Home » Abramovich loans fund owner of Dutch football club, leaked documents suggest

Abramovich loans fund owner of Dutch football club, leaked documents suggest

The owner of a leading Dutch football club has funded it with loans from Roman Abramovich, leaked documents suggest, fuelling questions about the continued influence the Russian oligarch, under sanctions from the EU and UK, still has on football.

Details of the arrangement involving Valery Oyf, who took over ownership of Vitesse Arnhem in 2018, have been uncovered by the Guardian and the Bureau of Investigative Journalism (TBIJ).

The papers raise questions about whether Abramovich, the former owner of Chelsea FC, is still involved with a European club despite being subject to sanctions in the wake of Russia’s attack on Ukraine.

They have emerged three weeks after the Dutch football association (KNVB) deducted Vitesse 18 points for breaching its licensing regulations, officially confirming their relegation from the Eredivisie, the Netherlands’ top flight.

The KNVB started investigating Vitesse after reporting by the Guardian and TBIJ uncovered apparent financial ties between the club and Abramovich involving the club’s two previous owners. The KNVB said the club had been given a record sanction because of repeated breaches of licensing rules and withholding information.

It added that there were “indications” that Abramovich, the former owner of Chelsea had controlled, or still controlled, the club and that there are risks of violation of ­sanctions and money laundering.

The Dutch ministry of economic affairs and climate change is investigating whether there any links between Vitesse and Abramovich, in the light of EU sanctions imposed on him in 2022, as part of an international effort to target wealthy and powerful Kremlin allies in response to the invasion of Ukraine.

Further urgent questions have been raised by new documents suggesting that Abramovich was the source of almost all of the money, almost $200m (£160m), used by Oyf to fund an offshore company, ­Matteson Overseas Ltd.

The documents are part of the Cyprus Confidential files, shared by the International Consortium of Investigative Journalism and Paper Trail Media.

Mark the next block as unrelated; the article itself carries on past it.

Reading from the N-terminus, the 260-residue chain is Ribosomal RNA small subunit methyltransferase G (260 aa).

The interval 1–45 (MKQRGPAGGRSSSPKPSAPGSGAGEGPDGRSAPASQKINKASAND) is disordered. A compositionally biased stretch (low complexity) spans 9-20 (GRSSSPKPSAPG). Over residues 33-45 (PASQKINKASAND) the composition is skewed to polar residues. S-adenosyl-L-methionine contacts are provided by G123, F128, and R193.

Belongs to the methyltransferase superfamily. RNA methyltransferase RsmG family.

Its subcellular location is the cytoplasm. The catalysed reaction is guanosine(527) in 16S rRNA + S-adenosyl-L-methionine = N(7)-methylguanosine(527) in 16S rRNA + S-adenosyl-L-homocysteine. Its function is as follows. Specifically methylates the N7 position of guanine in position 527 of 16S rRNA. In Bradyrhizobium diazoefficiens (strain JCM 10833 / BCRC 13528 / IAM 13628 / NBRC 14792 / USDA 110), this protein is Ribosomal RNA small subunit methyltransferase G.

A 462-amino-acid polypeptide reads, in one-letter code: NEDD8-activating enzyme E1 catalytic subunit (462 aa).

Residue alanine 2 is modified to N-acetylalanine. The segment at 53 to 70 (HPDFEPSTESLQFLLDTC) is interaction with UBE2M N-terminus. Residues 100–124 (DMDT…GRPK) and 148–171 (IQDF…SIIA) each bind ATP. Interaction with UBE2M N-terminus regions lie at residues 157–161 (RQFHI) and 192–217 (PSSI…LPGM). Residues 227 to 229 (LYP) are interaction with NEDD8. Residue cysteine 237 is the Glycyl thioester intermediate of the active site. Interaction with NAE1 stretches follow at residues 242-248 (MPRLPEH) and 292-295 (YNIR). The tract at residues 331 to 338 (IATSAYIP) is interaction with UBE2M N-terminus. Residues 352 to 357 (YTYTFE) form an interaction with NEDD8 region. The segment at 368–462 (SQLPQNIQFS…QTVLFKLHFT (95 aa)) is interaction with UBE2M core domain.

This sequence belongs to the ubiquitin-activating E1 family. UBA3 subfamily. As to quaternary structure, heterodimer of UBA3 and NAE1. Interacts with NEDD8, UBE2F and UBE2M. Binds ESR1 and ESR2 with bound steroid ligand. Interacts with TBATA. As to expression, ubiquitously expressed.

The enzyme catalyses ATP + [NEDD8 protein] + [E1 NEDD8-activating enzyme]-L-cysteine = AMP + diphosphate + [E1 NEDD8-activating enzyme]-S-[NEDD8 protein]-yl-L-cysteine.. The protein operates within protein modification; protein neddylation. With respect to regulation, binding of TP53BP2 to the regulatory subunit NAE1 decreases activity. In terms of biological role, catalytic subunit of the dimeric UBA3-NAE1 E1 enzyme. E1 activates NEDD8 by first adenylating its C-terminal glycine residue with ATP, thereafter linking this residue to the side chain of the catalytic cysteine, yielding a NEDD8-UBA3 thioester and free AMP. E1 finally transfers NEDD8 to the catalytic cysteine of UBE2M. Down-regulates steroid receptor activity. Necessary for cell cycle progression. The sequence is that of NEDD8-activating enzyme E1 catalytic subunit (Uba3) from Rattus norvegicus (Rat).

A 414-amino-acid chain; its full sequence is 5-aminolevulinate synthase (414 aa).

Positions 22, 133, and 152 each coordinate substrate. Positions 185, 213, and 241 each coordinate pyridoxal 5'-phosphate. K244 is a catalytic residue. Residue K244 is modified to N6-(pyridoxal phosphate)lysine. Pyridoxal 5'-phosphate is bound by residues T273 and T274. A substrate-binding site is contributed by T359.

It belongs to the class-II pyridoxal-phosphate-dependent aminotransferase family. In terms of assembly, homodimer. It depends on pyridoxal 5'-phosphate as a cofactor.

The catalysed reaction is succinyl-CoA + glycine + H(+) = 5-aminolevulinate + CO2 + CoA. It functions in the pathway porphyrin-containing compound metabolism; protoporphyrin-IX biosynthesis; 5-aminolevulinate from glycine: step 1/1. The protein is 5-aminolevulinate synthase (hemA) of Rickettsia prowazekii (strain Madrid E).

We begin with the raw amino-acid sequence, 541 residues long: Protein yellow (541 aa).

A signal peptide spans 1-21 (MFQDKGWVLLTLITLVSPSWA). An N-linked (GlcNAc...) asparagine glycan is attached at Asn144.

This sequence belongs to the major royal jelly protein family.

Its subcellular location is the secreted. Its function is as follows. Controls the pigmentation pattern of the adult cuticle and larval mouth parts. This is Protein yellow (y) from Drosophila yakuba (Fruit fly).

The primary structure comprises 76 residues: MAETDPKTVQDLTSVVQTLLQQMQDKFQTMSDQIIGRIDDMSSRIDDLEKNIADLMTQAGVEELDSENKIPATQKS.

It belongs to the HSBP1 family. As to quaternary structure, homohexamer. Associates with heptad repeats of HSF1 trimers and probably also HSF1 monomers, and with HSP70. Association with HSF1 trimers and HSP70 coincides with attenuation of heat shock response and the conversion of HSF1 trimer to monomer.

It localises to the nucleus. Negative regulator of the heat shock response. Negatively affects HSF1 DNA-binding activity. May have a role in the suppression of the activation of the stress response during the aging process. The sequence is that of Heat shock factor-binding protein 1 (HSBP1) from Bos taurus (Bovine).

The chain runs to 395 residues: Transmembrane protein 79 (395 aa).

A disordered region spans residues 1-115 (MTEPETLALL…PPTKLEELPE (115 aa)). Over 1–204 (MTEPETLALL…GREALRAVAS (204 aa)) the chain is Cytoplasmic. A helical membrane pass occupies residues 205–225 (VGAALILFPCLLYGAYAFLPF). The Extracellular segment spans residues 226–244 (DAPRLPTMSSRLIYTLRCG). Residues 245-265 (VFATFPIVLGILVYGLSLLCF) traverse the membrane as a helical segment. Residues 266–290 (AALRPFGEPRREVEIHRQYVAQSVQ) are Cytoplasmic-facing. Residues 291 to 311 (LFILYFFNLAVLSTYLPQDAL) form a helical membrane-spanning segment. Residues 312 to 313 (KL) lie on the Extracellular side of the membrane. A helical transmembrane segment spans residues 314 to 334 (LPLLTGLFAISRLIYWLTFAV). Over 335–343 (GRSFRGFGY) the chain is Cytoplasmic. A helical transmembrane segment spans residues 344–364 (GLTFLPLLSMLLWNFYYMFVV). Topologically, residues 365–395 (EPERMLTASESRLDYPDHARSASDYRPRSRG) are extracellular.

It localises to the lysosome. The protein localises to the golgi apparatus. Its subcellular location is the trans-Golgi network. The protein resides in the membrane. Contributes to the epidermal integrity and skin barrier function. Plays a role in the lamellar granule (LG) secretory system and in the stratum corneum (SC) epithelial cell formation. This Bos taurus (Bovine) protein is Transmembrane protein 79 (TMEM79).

Paxten Aaronson scores for Vitesse against Fortuna Sittard in April. The club are to be relegated from the Eredivisie. Photograph: ANP/Getty Images

Other Abramovich associates are under sanction in the UK but not the EU.

Oyf, a long-time business associate of Abramovich and previously a senior figure at the Russian’s oil company, Sibneft, has previously denied claims that the oligarch still had ties to Vitesse.

However the paperwork sheds light on how Oyf ran Vitesse after his takeover in 2018. Oyf, who has so far been unsuccessful in his attempts to sell the club, owned Vitesse directly but Matteson Overseas Ltd was used to provide to them with funding and financial guarantees.

According to leaked documents seen by the Guardian and TBIJ, Matteson was almost entirely bankrolled by Abramovich. Abramovich’s companies granted Matteson tens of millions of dollars in loans, which were then invested in other entities linked to him and his asset management company, Millhouse Capital. Profits generated were used to pay off loan debt and fund further ventures, including Vitesse.

Over the course of a decade, Abramovich loaned nearly $200m to Matteson, which invested in various Millhouse-led ventures including listed companies such as Evraz and Highland Gold, mining concessions in Russia and large-scale securities lending. The documents stem from Meritservus, a Cyprus-based financial services company which administered much of Abramovich’s offshore network. The files show Meritservus also acted for several Oyf companies which were heavily linked to Abramovich.